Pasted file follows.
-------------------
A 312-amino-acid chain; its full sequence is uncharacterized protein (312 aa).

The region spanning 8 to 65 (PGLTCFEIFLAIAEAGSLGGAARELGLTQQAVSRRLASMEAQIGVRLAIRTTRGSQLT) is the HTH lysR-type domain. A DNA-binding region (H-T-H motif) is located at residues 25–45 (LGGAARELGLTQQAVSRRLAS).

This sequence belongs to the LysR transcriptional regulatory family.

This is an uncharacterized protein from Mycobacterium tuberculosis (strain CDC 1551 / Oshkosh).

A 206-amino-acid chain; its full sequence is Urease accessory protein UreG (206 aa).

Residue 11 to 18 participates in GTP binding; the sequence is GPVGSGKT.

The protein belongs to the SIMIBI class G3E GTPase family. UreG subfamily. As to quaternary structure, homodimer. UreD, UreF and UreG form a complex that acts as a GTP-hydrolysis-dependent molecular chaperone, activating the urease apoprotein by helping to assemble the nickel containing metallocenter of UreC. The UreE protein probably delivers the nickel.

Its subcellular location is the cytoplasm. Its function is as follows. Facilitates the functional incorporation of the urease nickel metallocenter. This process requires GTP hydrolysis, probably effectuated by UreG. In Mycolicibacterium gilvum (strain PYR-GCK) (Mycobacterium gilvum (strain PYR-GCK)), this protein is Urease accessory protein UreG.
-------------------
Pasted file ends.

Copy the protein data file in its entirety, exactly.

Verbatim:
A 312-amino-acid chain; its full sequence is uncharacterized protein (312 aa).

The region spanning 8 to 65 (PGLTCFEIFLAIAEAGSLGGAARELGLTQQAVSRRLASMEAQIGVRLAIRTTRGSQLT) is the HTH lysR-type domain. A DNA-binding region (H-T-H motif) is located at residues 25–45 (LGGAARELGLTQQAVSRRLAS).

This sequence belongs to the LysR transcriptional regulatory family.

This is an uncharacterized protein from Mycobacterium tuberculosis (strain CDC 1551 / Oshkosh).

A 206-amino-acid chain; its full sequence is Urease accessory protein UreG (206 aa).

Residue 11 to 18 participates in GTP binding; the sequence is GPVGSGKT.

The protein belongs to the SIMIBI class G3E GTPase family. UreG subfamily. As to quaternary structure, homodimer. UreD, UreF and UreG form a complex that acts as a GTP-hydrolysis-dependent molecular chaperone, activating the urease apoprotein by helping to assemble the nickel containing metallocenter of UreC. The UreE protein probably delivers the nickel.

Its subcellular location is the cytoplasm. Its function is as follows. Facilitates the functional incorporation of the urease nickel metallocenter. This process requires GTP hydrolysis, probably effectuated by UreG. In Mycolicibacterium gilvum (strain PYR-GCK) (Mycobacterium gilvum (strain PYR-GCK)), this protein is Urease accessory protein UreG.